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Titolo:
High levels of endogenous DNA adducts (I-compounds) in pig liver Modulation by high cholesterol high fat diet
Autore:
Vulimiri, SV; Zhou, GD; Randerath, K; Randerath, E;
Indirizzi:
Baylor Coll Med, Dept Pharmacol, Div Toxicol, Houston, TX 77030 USA BaylorColl Med Houston TX USA 77030 , Div Toxicol, Houston, TX 77030 USA
Titolo Testata:
MUTATION RESEARCH-FUNDAMENTAL AND MOLECULAR MECHANISMS OF MUTAGENESIS
fascicolo: 2, volume: 422, anno: 1998,
pagine: 297 - 311
SICI:
1386-1964(199812)422:2<297:HLOEDA>2.0.ZU;2-U
Fonte:
ISI
Lingua:
ENG
Soggetto:
SPRAGUE-DAWLEY RATS; POST-LABELING ANALYSIS; CALORIC RESTRICTION; RENAL DNA; TUMORS; LIPIDS; KIDNEY; DAMAGE; MICE; ACID;
Keywords:
I-compound; DNA adduct; oxidative stress; pig; rat; high cholesterol high fat diet;
Tipo documento:
Article
Natura:
Periodico
Settore Disciplinare:
Life Sciences
Citazioni:
68
Recensione:
Indirizzi per estratti:
Indirizzo: Randerath, K Baylor Coll Med, Dept Pharmacol, Div Toxicol, Houston, TX 77030 USA Baylor Coll Med Houston TX USA 77030 , Houston, TX 77030 USA
Citazione:
S.V. Vulimiri et al., "High levels of endogenous DNA adducts (I-compounds) in pig liver Modulation by high cholesterol high fat diet", MUT RES-F M, 422(2), 1998, pp. 297-311

Abstract

I (indigenous)-compounds are bulky endogenous DNA adducts which are detected by P-32-postlabeling in unexposed animals. I-compound levels in rodents depend on age, species, strain, gender, tissue, diet, and chemical exposure. There are two classes of I-compounds, type I and type II. While many typeI I-compounds may not reflect DNA damage, type II I-compounds have been identified as oxidative DNA lesions some of which can be produced in vitro under Fenton reaction conditions. In rats, caloric restriction (CR) increasesthe levels of many type I I-compounds compared with ad Libitum fed animals, while high fat diet has the opposite effect. Here, we have tested whetherhepatic DNA of a non-rodent mammal, the pig, contains I-compounds and whether feeding a high cholesterol/high fat (HC/HF) diet modulates their levels, assuming this would affect the formation of lipid-related precursors and cause oxidative stress. Male Yorkshire pigs aged 2 months old, were fed either control or HC/HF diet (control diet supplemented with 2% cholesterol and 19% lard) for 2 months. Pig Liver DNA contained at least 19 type I and five type II I-compounds. Among the former, only five matched corresponding spots in rat liver DNA, while all the latter DNA lesions were detected in both species. The levels of both types of DNA modifications were six to eight-fold higher in pig DNA. HC/HF diet reduced levels of many type I I-compounds up to several fold but had little effect on the oxidative lesions. Several type I I-compounds showed negative linear correlations with serum cholesterol levels, while this association was positive for total type II I-compounds. The substantially elevated steady-state levels of bulky endogenous DNA adducts in the species with the longer life expectancy were surprising. Thus, for the first time, an intimate link between nutritional status and endogenous DNA modifications has been established in a non-rodent system. We propose that in order to explain our observations, differences in diet composition, antioxidant defenses, and DNA repair, as well as cytochrome P450 modulation of precursor levels and hormonal effects need to be considered. (C) 1998 Elsevier Science B.V. All rights reserved.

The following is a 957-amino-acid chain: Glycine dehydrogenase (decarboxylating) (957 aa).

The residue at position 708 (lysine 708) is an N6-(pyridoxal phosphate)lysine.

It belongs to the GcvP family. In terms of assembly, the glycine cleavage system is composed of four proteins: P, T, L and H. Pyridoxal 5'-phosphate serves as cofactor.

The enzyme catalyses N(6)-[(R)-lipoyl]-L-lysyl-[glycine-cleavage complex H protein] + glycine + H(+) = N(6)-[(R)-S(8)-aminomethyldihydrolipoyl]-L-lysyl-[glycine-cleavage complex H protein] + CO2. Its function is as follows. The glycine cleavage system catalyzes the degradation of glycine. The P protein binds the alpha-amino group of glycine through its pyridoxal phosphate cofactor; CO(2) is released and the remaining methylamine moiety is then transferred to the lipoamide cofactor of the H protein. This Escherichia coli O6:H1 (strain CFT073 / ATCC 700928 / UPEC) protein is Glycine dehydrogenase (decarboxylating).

ASDD Area Sistemi Dipartimentali e Documentali, Università di Bologna, Catalogo delle riviste ed altri periodici
Documento generato il 27/11/20 alle ore 22:02:28